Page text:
Are open offices bad for us?

In a January 11 post Bryan Borzkowski writing for the BBC makes a compelling case that the open concept office is harmful to the individual and less productive for the company than its proponents have claimed. Companies are now trending back to traditional space with four walls and a door for each employee.

More than just a single story, the BBC piece calls readers to share stories with them on Facebook and makes a compelling case that “Whether it’s noisy personal phone calls or constant interruptions, most of us have been victims of the open office.”

Borzykowski begins: Four years ago, Chris Nagele did what many other technology executives have done before — he moved his team into an open concept office.

His staff had been exclusively working from home, but he wanted everyone to be together, to bond and collaborate more easily. It quickly became clear, though, that Nagele had made a huge mistake. Everyone was distracted, productivity suffered and the nine employees were unhappy, not to mention Nagele himself.

The story notes research that workers are 15% less productive, have immense trouble concentrating and are twice as likely to get sick in open working spaces. Online, the growing backlash against open offices even has a web site from 2014 onwards.

Borzykowski writes: There’s one big reason we’d all love a space with four walls and a door that shuts: focus. The truth is, we can’t multitask and small distractions can cause us to lose focus for upwards of 20 minutes.

What’s more, certain open spaces can negatively impact our memory. This is especially true for hotdesking, an extreme version of open plan working where people sit wherever they want in the work place, moving their equipment around with them.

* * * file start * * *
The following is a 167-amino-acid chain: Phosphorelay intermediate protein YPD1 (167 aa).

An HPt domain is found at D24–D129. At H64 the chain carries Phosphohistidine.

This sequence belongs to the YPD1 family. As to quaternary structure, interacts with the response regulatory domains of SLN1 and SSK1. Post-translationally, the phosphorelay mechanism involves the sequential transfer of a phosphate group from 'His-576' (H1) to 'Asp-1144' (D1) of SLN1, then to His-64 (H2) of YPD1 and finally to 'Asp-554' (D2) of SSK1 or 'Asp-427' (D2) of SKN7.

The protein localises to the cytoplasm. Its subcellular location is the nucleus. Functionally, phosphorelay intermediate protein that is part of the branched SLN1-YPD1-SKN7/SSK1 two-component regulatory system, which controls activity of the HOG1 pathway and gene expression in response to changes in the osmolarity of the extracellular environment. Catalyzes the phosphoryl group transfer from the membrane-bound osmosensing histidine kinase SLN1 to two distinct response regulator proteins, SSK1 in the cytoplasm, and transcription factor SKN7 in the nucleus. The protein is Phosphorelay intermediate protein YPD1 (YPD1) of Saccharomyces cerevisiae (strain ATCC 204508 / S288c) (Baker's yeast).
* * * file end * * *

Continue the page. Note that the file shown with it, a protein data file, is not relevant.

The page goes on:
We retain more information when we sit in one spot, says Sally Augustin, an environmental and design psychologist in La Grange Park, Illinois. It’s not so obvious to us each day, but we offload memories — often little details — into our surroundings, she says.

These details — which could be anything from a quick idea we wanted to share to a colour [sic] change on a brochure we’re working on — can only be recalled in that setting.

For many of us, it’s the noise that disturbs us the most. Professors at the University of Sydney found that nearly 50% of people with a completely open office floorplan, and nearly 60% of people in cubicles with low walls, are dissatisfied with their sound privacy. Only 16% of people in private offices said the same.

They asked people in various office types how dissatisfied they were with their space and in 14 different respects, including temperature, air quality and sound privacy, closed fared better than open.

Click here for more from the BBC.

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